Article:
The Washington PostDemocracy Dies in Darkness

Texans will be the most underrepresented Americans in the electoral college next year

A cheerleader waves a University of Texas Longhorns flag during the second half of last Saturday's football game against Rice University in Houston. (Eric Gay/AP)

One of the common complaints about the electoral college is that it necessarily weights some Americans more heavily than others. Every state gets an electoral vote for each of its senators and House members, meaning that every state gets at least three. (For the past 50 years or so, the District has, as well.) That unbalanced math — each Wyoming senator represents 290,000 people vs. the nearly 20 million represented by each of California’s — translates to how we formally elect the president.

The result is that residents of lower-population states like Wyoming have consistently had more value within the electoral college than residents of other states. Over time, the population of the country has grown substantially faster than the number of electoral votes available (a total that hasn’t changed since 1964). So the number of electoral votes per 1 million people has declined fairly steadily, given the increase in the number of millions of people.

Again, that figure varies widely. In 1900, for example, the state of Nevada had a population of about 43,000 people — but it still had three electoral votes. For each million residents, then, the state had nearly 70 electoral votes.

As the state grew, that figure dropped. States like Wyoming and Alaska, which have remained relatively unpopulated, have remained well above the national representation level.

There’s another, underappreciated factor that skews the electoral vote math: the decennial census. Every 10 years, the federal government counts the population of the United States. That count informs the allocation of House seats and electoral college votes, among many other things.

But consider what happens when a presidential election occurs at the end of one of those cycles, as next year’s election will: The population totals are out of date. States that grew quickly over the decade are penalized because they have only the electoral votes they were given at the beginning of the decade. States that shrank, on the other hand, benefit, enjoying an electoral vote allocation for a population that no longer exists. (On the graph above, you can see how the lines occasionally jump up or down after a 10-year mark, reflecting census-based changes. The jump seen for the District reflects its being granted electoral votes.)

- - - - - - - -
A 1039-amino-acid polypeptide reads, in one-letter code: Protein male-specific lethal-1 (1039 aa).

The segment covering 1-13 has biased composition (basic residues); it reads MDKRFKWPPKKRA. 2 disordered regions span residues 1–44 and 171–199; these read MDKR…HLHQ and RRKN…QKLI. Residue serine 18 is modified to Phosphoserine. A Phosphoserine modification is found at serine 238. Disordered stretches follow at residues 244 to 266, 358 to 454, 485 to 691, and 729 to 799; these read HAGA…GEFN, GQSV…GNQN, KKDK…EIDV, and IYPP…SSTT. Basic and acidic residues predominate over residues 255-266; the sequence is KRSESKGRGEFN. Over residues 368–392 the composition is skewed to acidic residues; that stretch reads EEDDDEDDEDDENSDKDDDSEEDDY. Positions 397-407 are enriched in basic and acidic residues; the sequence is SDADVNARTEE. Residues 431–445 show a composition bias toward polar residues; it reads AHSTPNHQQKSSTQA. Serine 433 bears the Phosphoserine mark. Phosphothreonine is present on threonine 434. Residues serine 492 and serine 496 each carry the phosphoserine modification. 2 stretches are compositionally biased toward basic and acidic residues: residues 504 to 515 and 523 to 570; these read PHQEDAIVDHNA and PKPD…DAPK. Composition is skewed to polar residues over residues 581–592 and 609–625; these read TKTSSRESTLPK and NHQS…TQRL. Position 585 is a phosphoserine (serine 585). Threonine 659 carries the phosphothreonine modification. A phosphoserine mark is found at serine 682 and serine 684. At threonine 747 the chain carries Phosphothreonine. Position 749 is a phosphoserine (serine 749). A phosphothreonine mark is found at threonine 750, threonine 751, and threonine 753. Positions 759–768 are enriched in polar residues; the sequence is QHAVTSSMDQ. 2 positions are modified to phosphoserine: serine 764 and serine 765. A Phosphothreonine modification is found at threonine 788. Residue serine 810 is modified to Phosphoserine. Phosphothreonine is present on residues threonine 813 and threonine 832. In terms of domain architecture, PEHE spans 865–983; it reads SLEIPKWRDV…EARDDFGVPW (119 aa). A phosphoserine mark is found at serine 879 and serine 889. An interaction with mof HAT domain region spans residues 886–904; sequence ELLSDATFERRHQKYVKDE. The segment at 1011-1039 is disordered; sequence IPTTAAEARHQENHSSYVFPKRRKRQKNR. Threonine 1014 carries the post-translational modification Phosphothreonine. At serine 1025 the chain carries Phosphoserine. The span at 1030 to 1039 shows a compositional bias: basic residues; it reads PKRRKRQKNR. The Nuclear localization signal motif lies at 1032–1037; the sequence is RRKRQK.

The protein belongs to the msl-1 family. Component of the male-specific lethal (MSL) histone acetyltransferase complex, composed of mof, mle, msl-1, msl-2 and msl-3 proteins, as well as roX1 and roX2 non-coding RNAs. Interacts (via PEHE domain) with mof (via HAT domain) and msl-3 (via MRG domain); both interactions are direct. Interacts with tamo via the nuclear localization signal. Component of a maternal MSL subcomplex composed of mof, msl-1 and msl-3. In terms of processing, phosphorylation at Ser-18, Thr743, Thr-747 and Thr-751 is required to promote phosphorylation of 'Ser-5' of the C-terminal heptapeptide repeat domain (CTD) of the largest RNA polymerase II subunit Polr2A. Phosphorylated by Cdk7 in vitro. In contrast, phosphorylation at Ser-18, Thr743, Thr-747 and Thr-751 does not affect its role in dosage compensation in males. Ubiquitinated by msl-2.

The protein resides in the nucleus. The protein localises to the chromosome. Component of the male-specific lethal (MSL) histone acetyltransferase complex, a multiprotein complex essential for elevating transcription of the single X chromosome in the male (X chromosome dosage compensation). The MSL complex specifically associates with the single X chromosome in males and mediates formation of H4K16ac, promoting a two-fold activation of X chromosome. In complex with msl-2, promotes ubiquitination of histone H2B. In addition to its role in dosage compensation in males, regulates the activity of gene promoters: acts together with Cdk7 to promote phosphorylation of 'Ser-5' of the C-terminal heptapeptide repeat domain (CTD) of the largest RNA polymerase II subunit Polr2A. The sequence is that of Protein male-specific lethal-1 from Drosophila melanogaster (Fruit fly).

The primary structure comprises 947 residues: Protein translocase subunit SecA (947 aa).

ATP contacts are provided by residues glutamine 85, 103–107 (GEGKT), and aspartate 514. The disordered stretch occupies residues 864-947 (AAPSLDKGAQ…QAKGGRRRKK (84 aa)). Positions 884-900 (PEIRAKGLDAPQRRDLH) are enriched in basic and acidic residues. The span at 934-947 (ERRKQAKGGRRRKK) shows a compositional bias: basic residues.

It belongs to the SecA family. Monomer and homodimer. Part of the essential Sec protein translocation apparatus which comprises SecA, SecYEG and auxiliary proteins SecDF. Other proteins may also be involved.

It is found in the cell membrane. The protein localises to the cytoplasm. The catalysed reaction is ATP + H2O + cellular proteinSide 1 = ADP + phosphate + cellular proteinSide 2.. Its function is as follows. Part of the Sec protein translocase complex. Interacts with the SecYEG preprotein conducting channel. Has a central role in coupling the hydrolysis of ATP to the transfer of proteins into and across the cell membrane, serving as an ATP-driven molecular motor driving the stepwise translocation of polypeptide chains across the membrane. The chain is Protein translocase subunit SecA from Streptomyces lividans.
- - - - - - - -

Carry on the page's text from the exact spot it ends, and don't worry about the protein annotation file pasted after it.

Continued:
The combination of the steady decrease in the number of electoral votes per person nationally and the fact that the 2020 election will be held at the end of a census cycle leads to an interesting development. Based on 2018 population data (the most recent available), Texas will not only have the lowest representation per resident of any state but also have the lowest representation per resident of any state since at least 1900.

Texas will have 1.32 electoral votes per million residents. Wyoming, on the other hand, will have 5.19.

This runs contrary to one of the accepted narratives about the electoral college. It’s often justifiably seen as benefiting Republicans over Democrats, as demonstrated in 2000 and 2016. But it’s also the case that, on average, states that voted for Donald Trump in 2016 have slightly lower representation in the electoral college (2.14 votes per million residents) than do states that voted for Hillary Clinton (2.34).

Why? Because there are a lot of low-population blue states, too. Seven of the 11 states with the most electoral votes per million residents are states (or federal districts) that backed Clinton. Of the 10 states with the lowest representation, seven backed Trump.

Where the weighting gets out of whack is with those states to the left of the black “national” bar above. There are 13 blue states that had electoral vote representation above the national baseline and eight with representation below that level. On the other hand, there are 19 red states with representation above the national level. Only 10 are below.

Again, this only holds for the 2020 election. By 2024, there will be a new distribution of electoral votes and, we can assume, a new leader on this ignominious metric. So Texans, who famously enjoying celebrating their exceptionalism, need to make the most of the moment.

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